Some scientists are raising concerns over a pilot project that will allow researchers to pay for faster peer review in a journal owned by Nature Publishing Group (NPG). One member of the journal's editorial board has resigned in protest.
Since 24 March, biology papers submitted to Scientific Reports can be fast-tracked if authors make an additional payment, currently set at US$750, with the journal promising to decide on the submission within three weeks.
Scientific Reports works on the open-access model, in which a journal's content is entirely accessible for free. Open-access journals therefore have no revenue from subscriptions. Some journals instead charge authors a fee to publish their papers. Scientific Reports charges $1,495 to publish an article.
Mark Maslin, a climatologist at University College London (UCL) who is one of thousands of volunteer editors on the journal, announced on Twitter on 26 March that he had resigned from the editorial advisory panel as a result of the fast-track project. This sparked a number of other academics to weigh in on the issue, many opposing the pilot trial.
“It’s clearly touched a nerve in academia,” says Maslin. He believes that the policy could split poorly funded researchers and their richer colleagues into separate publishing routes: “I think it is setting up a two-tier system.”
NPG, which is headquartered in London, owns both Scientific Reports and Nature, but the two journals are editorially independent. In a statement, NPG said: “One Editorial Board Member has resigned. We are in discussions with him to ensure that we fully understand his concerns and that we have clearly communicated why we are undertaking this pilot and the benefits that we think it may offer researchers.”
Explaining the rationale behind the project, NPG said that a survey of its authors in 2014 found that 70% were frustrated with the time peer review took and 67% thought publishers should experiment with alternative peer-review methods.
"Nature Publishing Group has scientists at the heart of what we do, whether they be authors, peer-reviewers or users of the research we publish, and we are continually experimenting with different innovations in the publishing process," says the statement. "This is a small pilot to see if a fast-track peer-review service is something that authors and reviewers would find useful."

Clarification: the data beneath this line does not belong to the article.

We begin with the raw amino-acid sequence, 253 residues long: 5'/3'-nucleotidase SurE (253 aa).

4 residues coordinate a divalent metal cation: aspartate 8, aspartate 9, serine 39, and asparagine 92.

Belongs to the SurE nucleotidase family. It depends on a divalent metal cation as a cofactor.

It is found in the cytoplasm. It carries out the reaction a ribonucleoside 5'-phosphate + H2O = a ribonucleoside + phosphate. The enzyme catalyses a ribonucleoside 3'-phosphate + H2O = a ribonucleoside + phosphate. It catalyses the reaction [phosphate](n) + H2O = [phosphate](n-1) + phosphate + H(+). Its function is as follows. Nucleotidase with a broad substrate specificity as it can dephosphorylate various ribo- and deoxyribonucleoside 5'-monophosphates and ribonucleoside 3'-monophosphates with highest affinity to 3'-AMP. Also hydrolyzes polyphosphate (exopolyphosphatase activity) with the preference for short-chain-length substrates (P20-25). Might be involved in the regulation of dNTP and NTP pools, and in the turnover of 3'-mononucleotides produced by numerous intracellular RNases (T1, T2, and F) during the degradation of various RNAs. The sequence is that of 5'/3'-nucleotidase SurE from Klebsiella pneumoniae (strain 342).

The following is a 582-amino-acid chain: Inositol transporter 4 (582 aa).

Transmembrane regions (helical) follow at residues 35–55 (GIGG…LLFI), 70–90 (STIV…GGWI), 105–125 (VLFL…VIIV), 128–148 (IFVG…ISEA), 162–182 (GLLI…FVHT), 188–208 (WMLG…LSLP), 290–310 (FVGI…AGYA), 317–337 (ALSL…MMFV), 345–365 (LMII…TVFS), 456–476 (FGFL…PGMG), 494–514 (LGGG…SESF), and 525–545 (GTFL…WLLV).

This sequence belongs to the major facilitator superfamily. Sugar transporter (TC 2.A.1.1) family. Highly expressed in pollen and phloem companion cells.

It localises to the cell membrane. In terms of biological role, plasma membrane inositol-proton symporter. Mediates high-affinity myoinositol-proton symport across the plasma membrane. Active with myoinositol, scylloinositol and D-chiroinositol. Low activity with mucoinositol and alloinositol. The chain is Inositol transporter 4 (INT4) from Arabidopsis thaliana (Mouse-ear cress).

NPG is partnering with Research Square, a company in Durham, North Carolina, to deliver the fast-track system. Research Square offers author services such as independent peer review and manuscript preparation assistance.
The Scientific Reports service is currently being run on a trial basis. Nandita Quaderi, NPG's publishing director of Open Research, said in a statement to the journal’s editorial board that: “This trial will not affect our usual service or processing of non-fast-track papers in any way.” Quaderi’s statement adds, “fast-track decisions will be made by in-house editors according to Scientific Reports standard publishing criteria.”
Georgina Mace, director of the UCL Centre for Biodiversity and Environment Research and a member of the editorial advisory panel at Scientific Reports, says: “I worry about it in terms of the outcome it would have. In some areas of science, people have access to money they can use for that sort of thing and other areas don’t.”
In journals with limited capacity for how many papers they can publish, well-resourced disciplines or groups of researchers could over time potentially disadvantage those colleagues who are less well off, she says, if they pay for their papers to effectively jump the queue to publication.
When people read a journal, “what they’re hoping is to get the pick of the best science that is produced. I do worry about this two-tier thing,” she says.
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